Early Intervention ASD Practices through Part C Systems: Results from a Nationwide Inquiry

Poster Presentation
Friday, May 3, 2019: 11:30 AM-1:30 PM
Room: 710 (Palais des congres de Montreal)
A. B. Barber1, A. Belew2 and C. McGovern2, (1)Communicative Disorders, University of Alabama, Tuscaloosa, AL, (2)University of Alabama, Tuscaloosa, AL
Background: Part C of IDEA federally mandates that early intervention is provided to children under three years of age in order to enhance the development of infants and toddlers with disabilities, reduce educational costs, and enhance the capacity of families to meet their child’s needs (IDEA, 2004). Governors determine which state agency administers the program. These agencies, guided by the Interagency Coordinating Council, determine eligibility including whether children at risk for disabilities, including Autism Spectrum Disorder (ASD), are served. Early interventions for children with suspected or confirmed ASD should address core and associated features through evidence-based Naturalistic Developmental Behavioral Interventions (NDBIs; Schreibman et al., 2015) that actively involve caregivers (Zwaigenbaum et al., 2015). However, community agencies often do not have the accessibility to ASD specific interventions and thus families are not recipients of these practices (Hume et al., 2007; Stahmer et al., 2005; Siller et al., 2013).

Objectives: To evaluate Part C practices across all 50 states regarding management of children with ASD.

Methods: Agency administrators within the state agency that determines intervention eligibility were contacted via phone and/or email. They were asked three questions about treatment dose, whether a specific method(s) of intervention was recommended, and whether Applied Behavior Analysis was provided through Part C. They were also encouraged to provide additional comments, challenges, or state-specific issues regarding treatment provision for children with ASD. Responses were entered into a database so descriptives could be calculated and comments could be evaluated to detect themes.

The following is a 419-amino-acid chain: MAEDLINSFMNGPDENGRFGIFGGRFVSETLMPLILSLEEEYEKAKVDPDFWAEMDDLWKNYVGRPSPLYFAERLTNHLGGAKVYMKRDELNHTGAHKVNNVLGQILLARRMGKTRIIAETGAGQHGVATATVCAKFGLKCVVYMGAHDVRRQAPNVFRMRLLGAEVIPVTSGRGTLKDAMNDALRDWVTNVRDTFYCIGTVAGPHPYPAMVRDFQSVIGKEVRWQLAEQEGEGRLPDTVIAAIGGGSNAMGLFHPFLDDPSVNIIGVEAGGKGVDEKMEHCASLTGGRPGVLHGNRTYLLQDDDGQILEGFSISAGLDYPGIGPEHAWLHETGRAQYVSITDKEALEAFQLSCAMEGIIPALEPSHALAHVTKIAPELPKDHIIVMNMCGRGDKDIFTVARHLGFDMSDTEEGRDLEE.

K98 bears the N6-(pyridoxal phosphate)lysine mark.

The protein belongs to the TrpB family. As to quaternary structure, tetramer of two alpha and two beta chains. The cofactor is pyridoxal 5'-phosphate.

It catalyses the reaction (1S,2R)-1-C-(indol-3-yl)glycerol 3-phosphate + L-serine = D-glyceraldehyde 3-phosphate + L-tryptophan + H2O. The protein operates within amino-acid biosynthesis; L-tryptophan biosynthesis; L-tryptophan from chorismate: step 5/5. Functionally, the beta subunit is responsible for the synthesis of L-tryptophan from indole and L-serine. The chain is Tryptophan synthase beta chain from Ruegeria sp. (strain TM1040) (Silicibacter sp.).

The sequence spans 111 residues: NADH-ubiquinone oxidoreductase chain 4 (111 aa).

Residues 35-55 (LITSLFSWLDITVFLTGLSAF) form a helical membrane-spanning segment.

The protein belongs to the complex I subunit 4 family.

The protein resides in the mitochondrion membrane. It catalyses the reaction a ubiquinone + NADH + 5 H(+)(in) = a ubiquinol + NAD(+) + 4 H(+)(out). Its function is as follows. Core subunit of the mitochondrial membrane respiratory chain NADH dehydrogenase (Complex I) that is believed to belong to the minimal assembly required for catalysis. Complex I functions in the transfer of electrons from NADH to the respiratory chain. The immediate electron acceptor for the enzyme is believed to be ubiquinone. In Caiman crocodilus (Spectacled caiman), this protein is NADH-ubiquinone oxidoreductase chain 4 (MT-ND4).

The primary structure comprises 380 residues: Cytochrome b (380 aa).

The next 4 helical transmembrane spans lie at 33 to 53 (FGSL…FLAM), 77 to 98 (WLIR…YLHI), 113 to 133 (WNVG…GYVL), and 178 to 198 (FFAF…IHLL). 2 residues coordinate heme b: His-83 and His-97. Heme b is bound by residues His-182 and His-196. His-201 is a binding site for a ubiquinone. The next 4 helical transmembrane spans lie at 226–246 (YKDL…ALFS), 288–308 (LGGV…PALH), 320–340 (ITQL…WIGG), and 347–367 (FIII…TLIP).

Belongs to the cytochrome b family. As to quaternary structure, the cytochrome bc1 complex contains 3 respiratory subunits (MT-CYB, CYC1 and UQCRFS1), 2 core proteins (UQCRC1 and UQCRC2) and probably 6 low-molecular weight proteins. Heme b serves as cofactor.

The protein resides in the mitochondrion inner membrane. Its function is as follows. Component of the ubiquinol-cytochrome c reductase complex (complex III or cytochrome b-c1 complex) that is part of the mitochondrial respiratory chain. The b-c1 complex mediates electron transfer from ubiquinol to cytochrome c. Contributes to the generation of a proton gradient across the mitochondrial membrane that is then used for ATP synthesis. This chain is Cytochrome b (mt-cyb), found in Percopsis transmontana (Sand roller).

Results: To date, agency administrators from 27 states have responded. Dose ranged from 30 minutes per week to 25 hours per week. Eleven states recommended a specific method. Reported recommended methods included ABA (4 states), Floortime (3 states), Pivotal Response Training (2 states), and the Early Start Denver Model (2 states). Two states did not recommend a particular method, however they did refer clients and providers to the evidence-based practices identified in the National Standards Project (NAC, 2015). Two broad themes emerged within open comments: Medicaid waiver and Individualized Family Service Plan (IFSP). State guidelines relative to Medicaid waiver often influenced whether a Part C program recommended ABA services or other supplemental interventions. Dose and method were frequently determined by the IFSP, as intended by law. Twelve state agencies indicated that they provide ABA services through Part C or refer families for ABA services through the Medicaid system.

Conclusions: Part C early intervention practices for children with ASD vary widely across the 27 states analyzed for the current proposal. However, the IFSP was consistently used to determine dose and method. Funding mechanisms, primarily Medicaid, was frequently referenced relative to supplemental (ABA) interventions. Two NDBIs (PRT and ESDM) were recommended by four of the 27 states (15%). These preliminary findings provide insight into community early intervention practices and highlight the research to practice gap highlighted by previous studies (Dingfelder & Mandell, 2011). These findings also provide researchers with a clear picture of real-world early intervention practices and highlight opportunity for community based research. Data collection is ongoing.